Don’t be afraid, it’s LEJoG Day 10
Day 10 pre-amble
Four dots were originally placed at the end, to make the reader think of “don’t make it bad”. But then I moved them and added one, because “anytime you feel the pain” seemed more relevant. The climbs in the first half of this stage are tough, and recede in the memory only because Day 11 is considerably harder. I’m not sure I would describe them as “painful” though. No, if I felt pain during my five days of walking either side of Bude, it derived from solitude rather than the soleus.
Don’t misunderstand: it is a resolution of mine to refrain from self-pity on this blog. But I might occasionally touch on things that will be explained in more depth elsewhere. In this particular week, most evenings were spent reading my diary from the two years before I had a breakdown. I was seeking to identify where things went wrong and what I could have done to halt the downward spiral. It brought home two things above all else. First the sense of loss (friends, mainly) underlined by solitude. And second – as one friend literally told me in the diary – I already knew all the answers I was searching for.
But yes, I shall refrain here. This part of the site, at least, remains a walking blog.
LEJoG Day 10 (Tuesday 3 April 2018)
Crackington Haven to Bude (11 miles)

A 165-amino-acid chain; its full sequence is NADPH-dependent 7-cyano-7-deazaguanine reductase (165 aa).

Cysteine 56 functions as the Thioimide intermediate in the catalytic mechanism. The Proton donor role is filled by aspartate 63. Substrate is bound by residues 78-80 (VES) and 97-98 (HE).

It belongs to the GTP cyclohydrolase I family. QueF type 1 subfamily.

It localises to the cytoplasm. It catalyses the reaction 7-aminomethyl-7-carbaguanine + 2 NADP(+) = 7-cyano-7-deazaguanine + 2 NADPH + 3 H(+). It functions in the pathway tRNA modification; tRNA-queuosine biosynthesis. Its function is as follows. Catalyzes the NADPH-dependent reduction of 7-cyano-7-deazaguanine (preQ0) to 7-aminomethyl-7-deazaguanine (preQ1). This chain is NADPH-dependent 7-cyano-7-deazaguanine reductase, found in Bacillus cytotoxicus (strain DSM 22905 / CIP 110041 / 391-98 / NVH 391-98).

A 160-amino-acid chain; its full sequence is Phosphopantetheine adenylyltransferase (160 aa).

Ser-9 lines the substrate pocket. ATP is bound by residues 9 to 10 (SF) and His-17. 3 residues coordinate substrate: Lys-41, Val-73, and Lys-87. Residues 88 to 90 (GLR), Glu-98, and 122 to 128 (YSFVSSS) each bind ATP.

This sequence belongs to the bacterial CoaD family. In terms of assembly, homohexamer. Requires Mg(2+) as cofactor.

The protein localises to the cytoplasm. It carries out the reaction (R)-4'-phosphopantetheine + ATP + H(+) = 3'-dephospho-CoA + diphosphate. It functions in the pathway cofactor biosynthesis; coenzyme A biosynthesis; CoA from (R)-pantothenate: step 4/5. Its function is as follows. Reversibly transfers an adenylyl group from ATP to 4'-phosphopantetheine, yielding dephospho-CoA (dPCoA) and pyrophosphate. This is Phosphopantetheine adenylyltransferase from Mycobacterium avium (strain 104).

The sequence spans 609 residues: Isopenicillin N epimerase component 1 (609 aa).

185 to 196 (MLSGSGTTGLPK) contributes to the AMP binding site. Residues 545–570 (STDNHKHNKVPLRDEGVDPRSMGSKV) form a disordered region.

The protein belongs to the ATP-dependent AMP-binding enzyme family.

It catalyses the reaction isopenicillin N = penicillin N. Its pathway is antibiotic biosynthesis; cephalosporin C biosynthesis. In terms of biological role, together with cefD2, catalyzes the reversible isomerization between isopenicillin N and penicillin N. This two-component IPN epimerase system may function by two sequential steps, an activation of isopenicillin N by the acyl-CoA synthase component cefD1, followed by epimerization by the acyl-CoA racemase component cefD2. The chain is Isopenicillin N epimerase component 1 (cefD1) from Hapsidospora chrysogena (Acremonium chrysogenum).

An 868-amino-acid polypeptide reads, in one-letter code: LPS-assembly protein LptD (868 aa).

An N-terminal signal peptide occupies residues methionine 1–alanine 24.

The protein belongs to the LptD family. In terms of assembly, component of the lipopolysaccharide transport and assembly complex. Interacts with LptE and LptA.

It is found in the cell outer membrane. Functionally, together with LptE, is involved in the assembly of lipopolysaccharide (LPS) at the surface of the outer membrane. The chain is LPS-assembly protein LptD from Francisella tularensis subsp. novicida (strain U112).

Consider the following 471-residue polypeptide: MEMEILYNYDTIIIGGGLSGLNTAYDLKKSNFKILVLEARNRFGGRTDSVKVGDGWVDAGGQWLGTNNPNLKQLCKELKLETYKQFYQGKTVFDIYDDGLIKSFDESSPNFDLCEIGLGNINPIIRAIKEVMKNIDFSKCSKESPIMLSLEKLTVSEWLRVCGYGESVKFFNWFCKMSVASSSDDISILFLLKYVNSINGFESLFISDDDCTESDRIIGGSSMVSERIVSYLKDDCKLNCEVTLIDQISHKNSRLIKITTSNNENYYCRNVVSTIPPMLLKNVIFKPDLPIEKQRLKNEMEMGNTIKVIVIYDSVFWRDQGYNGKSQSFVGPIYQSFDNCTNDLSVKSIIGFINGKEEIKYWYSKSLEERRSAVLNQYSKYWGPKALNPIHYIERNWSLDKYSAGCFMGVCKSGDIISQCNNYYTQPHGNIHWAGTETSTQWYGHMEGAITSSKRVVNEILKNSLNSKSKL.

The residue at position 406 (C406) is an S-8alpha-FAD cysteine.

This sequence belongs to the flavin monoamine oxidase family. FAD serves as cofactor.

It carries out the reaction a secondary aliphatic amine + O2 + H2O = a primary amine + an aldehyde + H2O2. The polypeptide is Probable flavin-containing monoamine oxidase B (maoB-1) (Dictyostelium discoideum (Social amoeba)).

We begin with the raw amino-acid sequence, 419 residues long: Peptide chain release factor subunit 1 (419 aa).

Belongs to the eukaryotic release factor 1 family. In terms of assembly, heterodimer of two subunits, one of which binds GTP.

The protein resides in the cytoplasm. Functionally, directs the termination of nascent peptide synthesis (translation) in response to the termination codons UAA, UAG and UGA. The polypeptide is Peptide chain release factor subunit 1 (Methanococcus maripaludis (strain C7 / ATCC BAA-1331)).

Cumulative: 127 miles
Facts: Time on walk: 4 hours 10 minutes. Average speed: 2.64 mph. Weather: Breezy, cloudy but much more blue sky, warmer, no rain. Still muddy underfoot though.
Practicalities: Bus from Bude to Crackington Haven (30 minutes) at 10:55. The walk finished about 200 yards from the Edgcumbe Hotel.
Start: Bus stop, Crackington Haven, 11:40am. End: Bottom end of Summerleaze Crescent, 4:00pm.
What sticks in the mind about this walk are the frequent descents and ascents, one particularly steep, in the first few miles. The climb out of Crackington Haven is reasonably steady and not much of a guide to what is to come. This is the view looking back down on the village:
Fairly soon after you make the cliff top, you are on the way down again, to the first of several river valleys. For me this required a careful descent on muddy steps. You then head uphill to Castle Point, a partially exposed ridge. It’s enough to get the lungs pumping, but in reality a mere appetiser.
An invigorating, almost arrow-straight path surrounded by colourful plant life is followed by a shallower descent and climb through fields to Cleave. Then there’s a descent to a footbridge and another climb to a field. And then…. the big one. A very long descent via steps (or footmarks in the grass, if you prefer) to the Scrade valley, which is one of the steepest on the whole South West Coast Path. I think you will realise this as soon as you see it to be honest. Scrade dwarfs Castle Point and virtually all other valleys you will have seen in the first 120-odd miles after Land’s End. It even has its own sign saying ‘Scrade’, which I don’t remember seeing for any of the others.
Of course, as you clamber downwards, you’re already stiffening sinew and resolve for the assault on Chipman Cliff which follows. Unless you close your eyes (not advised), you’ll be able to see what’s in store throughout. You can get some impression from the elevation profile here (about three quarters of the way to the right, don’t forget you are walking right to left) or from these pictures. And below are my photographs, first looking back from Chipman Point…
…and looking ahead from almost the same spot, to the lesser peaks of Millook Cliffs and Widemouth Bay:
Not surprisingly, I had a ten-minute food stop at this point.